WESTLAKE VILLAGE (KABC) -- Army Capt. Carey DuVal is helping test a new robotic prosthetic hand that is changing the game for amputees across the world.
"The big hook here is a gesture control where I can literally just flex inside the cuff and it automatically changes the setup of the hand to a different grip," said DuVal.
DuVal lost his hand in an IED attack in Afghanistan six years ago. After little to no success with previous prosthetics, he eventually discovered Westlake Village interface company, Biodesigns. Their prosthetic allowed him to return to weightlifting, CrossFit and yoga. It even allowed him to return to his job in the infantry, becoming the only amputee to get through Special Forces assessment selection.
"The second I got a sports prosthetic from them, it was a game changer," said DuVal. "I went from having an extremely atrophied right arm to actually getting volume and mass back. My shoulder starting building back up."
"Ultimately, that's our goal is you get on with your life, you don't even think about what you're wearing, it's part of you," said Randall Alley of Biodesigns.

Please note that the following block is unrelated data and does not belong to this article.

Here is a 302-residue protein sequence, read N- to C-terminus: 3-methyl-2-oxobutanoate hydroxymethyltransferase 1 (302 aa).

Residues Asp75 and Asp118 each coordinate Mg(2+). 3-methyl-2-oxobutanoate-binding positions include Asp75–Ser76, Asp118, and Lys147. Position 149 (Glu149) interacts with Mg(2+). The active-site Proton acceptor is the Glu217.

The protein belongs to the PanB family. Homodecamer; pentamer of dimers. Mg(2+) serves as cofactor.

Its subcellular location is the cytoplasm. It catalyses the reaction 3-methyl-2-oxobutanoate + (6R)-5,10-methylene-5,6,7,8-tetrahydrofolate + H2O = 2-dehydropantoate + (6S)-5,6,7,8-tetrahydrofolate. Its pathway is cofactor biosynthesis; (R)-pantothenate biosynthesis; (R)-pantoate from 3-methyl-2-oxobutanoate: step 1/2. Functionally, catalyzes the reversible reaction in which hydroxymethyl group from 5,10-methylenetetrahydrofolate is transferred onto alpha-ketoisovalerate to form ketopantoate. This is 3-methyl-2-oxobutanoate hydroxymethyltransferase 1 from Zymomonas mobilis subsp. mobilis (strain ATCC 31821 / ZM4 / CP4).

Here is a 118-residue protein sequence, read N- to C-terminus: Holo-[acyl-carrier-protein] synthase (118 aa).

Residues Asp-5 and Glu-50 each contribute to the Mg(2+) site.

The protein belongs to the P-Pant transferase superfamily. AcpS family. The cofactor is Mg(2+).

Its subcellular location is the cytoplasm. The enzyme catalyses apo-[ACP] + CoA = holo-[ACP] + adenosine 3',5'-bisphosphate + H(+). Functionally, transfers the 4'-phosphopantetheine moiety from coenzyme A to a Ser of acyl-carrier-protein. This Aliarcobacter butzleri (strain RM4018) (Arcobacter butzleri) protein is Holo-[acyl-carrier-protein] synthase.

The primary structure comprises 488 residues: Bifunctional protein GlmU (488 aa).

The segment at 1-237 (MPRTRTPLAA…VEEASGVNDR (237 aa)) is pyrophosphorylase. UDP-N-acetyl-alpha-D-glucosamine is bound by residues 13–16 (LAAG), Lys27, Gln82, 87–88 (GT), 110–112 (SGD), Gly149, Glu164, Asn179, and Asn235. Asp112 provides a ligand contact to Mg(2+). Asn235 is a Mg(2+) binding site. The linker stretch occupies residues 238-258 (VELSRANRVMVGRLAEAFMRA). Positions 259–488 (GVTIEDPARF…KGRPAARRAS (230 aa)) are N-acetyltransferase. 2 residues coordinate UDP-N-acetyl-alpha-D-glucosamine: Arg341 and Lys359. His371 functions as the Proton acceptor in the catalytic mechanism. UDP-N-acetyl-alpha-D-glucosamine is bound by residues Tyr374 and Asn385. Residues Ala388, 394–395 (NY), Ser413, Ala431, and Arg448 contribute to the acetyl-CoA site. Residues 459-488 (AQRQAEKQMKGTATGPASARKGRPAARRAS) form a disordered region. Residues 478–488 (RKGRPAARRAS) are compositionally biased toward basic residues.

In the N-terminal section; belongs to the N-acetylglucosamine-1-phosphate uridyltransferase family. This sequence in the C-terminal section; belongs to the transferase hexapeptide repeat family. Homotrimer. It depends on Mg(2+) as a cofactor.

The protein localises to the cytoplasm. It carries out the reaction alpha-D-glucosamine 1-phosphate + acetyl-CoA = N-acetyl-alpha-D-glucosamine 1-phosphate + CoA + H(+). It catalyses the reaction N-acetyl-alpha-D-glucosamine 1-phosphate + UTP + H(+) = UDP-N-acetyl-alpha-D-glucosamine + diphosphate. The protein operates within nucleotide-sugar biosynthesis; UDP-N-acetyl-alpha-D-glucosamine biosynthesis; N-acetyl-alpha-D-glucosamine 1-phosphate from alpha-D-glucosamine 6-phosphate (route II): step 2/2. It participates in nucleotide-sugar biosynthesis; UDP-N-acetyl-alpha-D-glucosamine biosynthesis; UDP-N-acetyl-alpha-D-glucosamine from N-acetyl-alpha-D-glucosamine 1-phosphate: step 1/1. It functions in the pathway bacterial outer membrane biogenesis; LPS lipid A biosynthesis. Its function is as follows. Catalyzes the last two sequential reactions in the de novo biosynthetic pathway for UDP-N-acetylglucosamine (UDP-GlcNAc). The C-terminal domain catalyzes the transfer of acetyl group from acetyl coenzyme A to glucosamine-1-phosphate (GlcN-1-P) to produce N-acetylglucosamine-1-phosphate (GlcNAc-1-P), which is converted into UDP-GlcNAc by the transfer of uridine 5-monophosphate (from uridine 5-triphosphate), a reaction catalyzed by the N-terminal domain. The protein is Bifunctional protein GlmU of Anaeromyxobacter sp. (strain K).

Alley is now proud to help take it to the next level, becoming the first facility in the country to test their interface with a new robotic hand made by a company called BrainRobotics.
"So instead of thinking I'm going to use my muscles a certain way and pulse them for example, he just thinks of the grip he's gonna use and goes right to it, because the pattern recognition recognizes that pattern after being calibrated and trained," said Alley.
DuVal is one of the first amputees to try it out - technology that's giving hope to people who feel they can't move on.
"It's like you have a hand again and all of a sudden that's not a hindrance to you," said DuVal. "The fact that that stuff continues to evolve is really gonna help out not just other hand amputees, but people with different levels of amputation and different injuries."
BrainRobotics is waiting for FDA approval for the hand. The company hopes to launch the product early next year.